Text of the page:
Here’s my pedantic translation of the Greek of 2 Corinthians 12,7b-9a:
In order that I might not raise myself beyond myself, a thorn in the flesh was given to me, a messenger of Satan, that he may pummel me, lest I raise myself beyond myself. For this one, I called to the Lord for help three times, in order that he [the messenger of Satan] might stand apart from me. And He definitively stated to me: “My grace suffices for you, for power is perfected within a lack of power.”
There is always a temptation for us, in our weakness, to work our own way to heaven instead of depending on our Lord and Savior, Christ Jesus, a temptation to raise ourselves beyond ourselves, to pick ourselves up, as it were, by both of our bootstraps at the same time, being so intent on this that we don’t realize that instead of going upwards, we crash down on our keisters, sliding down to hell. Not good.
Saint Paul, himself an exorcist, was, most ironically, given what he derogatorily calls a thorn in the flesh, a pummeling, as it were, of fists, by a messenger, an angel of Satan. Sound familiar? Curé of Ars? Padre Pio? Satan is always at the ready to do his worst against any of us, but must look to the will of our Heavenly Father for a permission such as we see in the Book of Job. Satan has a right to us in this world, but since Jesus died for us, he is restrained by God until we can benefit from such an onslaught. Our heavenly Father is not cruel. He is just, and will give the devil his due in this world. Our heavenly Father will only give such a permission in view of His mercy, in view of His drawing good out of evil. In this case, with Saint Paul, as with so many of us, the good to be drawn out of our being pummeled by a messenger, an angel of Satan, is that we might not lift ourselves beyond ourselves, something we cannot do anyway. Our Heavenly Father wants that we might avoid hurting ourselves. Much better to suffer a bit from a messenger of Satan than to go to hell. Much better for us to learn humility, to be simple children of our Heavenly Father lifted up to Him by our Lord Jesus.
But how weak we are in being weak! Paul (Saint Paul, mind you), despite the good that could be drawn from all this, called to the Lord about this one (the fallen angel pummeling him) for help three times, that he (the fallen angel pummeling him) might leave him. He might have begged for the humility from which Satan runs. Saint Paul is confessing here. We should listen. He not doing this just to be humble as he’s writing, but also for our benefit. We would do well to ask our Lord for humility, that we might not fall into the temptation to lift ourselves beyond ourselves (which, idiots that we are, cannot be done anyway).
So, Jesus makes a definitive statement to Paul (see the perfect “tense”): “My grace suffices for you, for power is perfected within a lack of power.”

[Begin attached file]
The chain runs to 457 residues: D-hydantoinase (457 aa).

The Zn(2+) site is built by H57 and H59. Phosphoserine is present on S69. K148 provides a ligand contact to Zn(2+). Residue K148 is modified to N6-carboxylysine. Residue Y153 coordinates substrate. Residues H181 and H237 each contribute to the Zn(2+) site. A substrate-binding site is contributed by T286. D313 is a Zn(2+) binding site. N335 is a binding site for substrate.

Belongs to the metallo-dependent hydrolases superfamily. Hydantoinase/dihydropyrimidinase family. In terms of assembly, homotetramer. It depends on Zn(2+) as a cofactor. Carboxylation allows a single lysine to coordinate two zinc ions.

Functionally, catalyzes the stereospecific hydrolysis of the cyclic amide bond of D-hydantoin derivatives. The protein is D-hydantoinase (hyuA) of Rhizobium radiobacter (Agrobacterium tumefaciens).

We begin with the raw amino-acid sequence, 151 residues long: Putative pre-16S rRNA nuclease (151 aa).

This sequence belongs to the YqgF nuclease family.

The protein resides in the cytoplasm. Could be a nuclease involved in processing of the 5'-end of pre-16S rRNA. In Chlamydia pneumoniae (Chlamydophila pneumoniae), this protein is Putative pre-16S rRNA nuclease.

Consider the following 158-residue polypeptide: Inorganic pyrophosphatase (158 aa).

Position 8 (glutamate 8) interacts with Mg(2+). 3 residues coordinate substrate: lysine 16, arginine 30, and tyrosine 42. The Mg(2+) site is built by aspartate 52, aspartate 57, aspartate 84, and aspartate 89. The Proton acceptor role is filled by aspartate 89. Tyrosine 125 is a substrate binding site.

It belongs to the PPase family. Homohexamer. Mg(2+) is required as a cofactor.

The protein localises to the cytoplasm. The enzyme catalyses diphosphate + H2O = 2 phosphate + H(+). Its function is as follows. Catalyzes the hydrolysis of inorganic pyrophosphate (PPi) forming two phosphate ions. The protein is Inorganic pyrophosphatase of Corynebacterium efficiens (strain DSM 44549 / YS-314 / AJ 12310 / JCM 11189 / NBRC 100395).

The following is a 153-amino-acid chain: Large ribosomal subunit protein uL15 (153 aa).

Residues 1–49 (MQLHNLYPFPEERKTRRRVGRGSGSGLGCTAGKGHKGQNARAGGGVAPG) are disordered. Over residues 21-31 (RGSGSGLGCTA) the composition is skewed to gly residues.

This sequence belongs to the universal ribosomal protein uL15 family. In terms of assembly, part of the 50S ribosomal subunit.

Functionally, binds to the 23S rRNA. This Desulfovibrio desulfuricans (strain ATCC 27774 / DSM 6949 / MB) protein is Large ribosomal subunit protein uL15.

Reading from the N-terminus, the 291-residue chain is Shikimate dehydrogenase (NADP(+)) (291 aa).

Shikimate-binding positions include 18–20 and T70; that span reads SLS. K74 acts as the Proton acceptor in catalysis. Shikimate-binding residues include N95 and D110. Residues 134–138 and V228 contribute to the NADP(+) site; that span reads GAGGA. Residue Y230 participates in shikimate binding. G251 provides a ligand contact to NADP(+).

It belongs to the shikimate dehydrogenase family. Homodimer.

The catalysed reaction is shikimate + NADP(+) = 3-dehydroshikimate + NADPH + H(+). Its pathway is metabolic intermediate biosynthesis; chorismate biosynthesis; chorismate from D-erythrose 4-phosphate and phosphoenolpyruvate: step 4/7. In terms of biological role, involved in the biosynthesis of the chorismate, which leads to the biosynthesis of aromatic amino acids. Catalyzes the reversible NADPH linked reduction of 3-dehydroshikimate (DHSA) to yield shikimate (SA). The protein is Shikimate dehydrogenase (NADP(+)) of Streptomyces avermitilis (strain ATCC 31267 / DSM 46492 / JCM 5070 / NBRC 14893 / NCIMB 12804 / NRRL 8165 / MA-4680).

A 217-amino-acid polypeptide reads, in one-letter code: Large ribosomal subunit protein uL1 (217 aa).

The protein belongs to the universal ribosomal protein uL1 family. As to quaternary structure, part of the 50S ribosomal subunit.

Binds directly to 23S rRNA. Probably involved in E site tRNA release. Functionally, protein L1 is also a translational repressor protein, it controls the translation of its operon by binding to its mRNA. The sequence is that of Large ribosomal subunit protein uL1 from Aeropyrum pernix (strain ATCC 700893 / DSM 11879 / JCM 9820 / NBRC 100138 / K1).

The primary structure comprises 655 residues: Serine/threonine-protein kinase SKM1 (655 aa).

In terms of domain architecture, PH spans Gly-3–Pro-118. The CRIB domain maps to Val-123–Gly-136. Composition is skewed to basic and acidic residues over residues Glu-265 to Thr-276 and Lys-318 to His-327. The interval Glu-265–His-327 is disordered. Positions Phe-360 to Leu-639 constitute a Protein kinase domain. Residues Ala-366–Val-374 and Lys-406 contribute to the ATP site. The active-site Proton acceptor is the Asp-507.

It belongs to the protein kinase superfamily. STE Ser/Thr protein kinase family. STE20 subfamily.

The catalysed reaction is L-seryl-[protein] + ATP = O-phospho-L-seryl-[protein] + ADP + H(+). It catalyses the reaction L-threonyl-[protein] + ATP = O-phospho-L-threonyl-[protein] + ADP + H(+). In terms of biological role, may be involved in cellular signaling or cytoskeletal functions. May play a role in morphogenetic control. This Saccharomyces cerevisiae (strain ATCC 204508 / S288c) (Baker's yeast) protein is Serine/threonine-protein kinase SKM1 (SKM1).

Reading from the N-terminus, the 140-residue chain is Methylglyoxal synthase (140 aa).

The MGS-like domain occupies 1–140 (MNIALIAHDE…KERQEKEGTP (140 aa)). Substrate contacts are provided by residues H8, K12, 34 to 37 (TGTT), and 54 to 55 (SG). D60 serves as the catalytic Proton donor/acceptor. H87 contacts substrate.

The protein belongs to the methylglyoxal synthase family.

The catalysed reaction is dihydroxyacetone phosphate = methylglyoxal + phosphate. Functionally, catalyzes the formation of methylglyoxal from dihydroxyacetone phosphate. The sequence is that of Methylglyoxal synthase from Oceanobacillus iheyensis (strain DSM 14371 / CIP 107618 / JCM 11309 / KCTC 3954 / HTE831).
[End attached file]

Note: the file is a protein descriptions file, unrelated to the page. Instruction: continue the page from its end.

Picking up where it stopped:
Wow. We stay weak in this world as we are perfected in the spiritual life, the Lord Jesus, with power, raising us up beyond ourselves to Himself. What is so majestically awesome about this is that the Lord drew us to Himself when He Himself was lifted up on the Cross.
The spiritual life of an exorcist has to be rather incisive. We must know that our Lord has control of our spiritual lives. We don’t have such control. He draws us to Himself. We cannot lift ourselves beyond ourselves up to Him. We cannot draw on strength that we do not have. We must depend entirely on Jesus. Sometimes we think that we are in control, but, you know, just need a little help from Jesus, just on the side. Help from Jesus would be nice, but not really necessary in this view. We have to forget about being merely helped. We have to be killed off so that we are dead to ourselves, but Christ lives within us. That, of course, is from the same Saint Paul. Awesome, no?
The mistake of pretty much everyone is to think that we become stronger as we progress in the spiritual life. Instead, we just realize how weak we truly are, though this in view of how strong Christ Jesus is in lifting us beyond ourselves to Himself. And that is truly awesome. So much so that Saint Paul doesn’t know what to say. He comes out with one of his unfathomable statements, from which, in context, we can, however, glean what he intends to say. He says: “When I am without power, then I am powerful (2 Corinthians 12,10b). We rejoice with Saint Paul!
Paul then goes on to speak of all the other conditions of weakness we ourselves might well complain about with him, but he boasts of them so that, as he says, the power of Christ may dwell within him. He speaks of being content with all lack of power, all insulting mistreatment, all distress, persecutions, and difficulties for the sake of Christ. A bit of an exam of conscience there for us, no? The weaker we are, the better for us in an exorcism, the better for those who are possessed. We look more to Jesus, and can therefore encourage the same.
Thanks for the great example, Saint Paul! Pray for us, that we might be happy to be weak, the weaker the better! Yikes!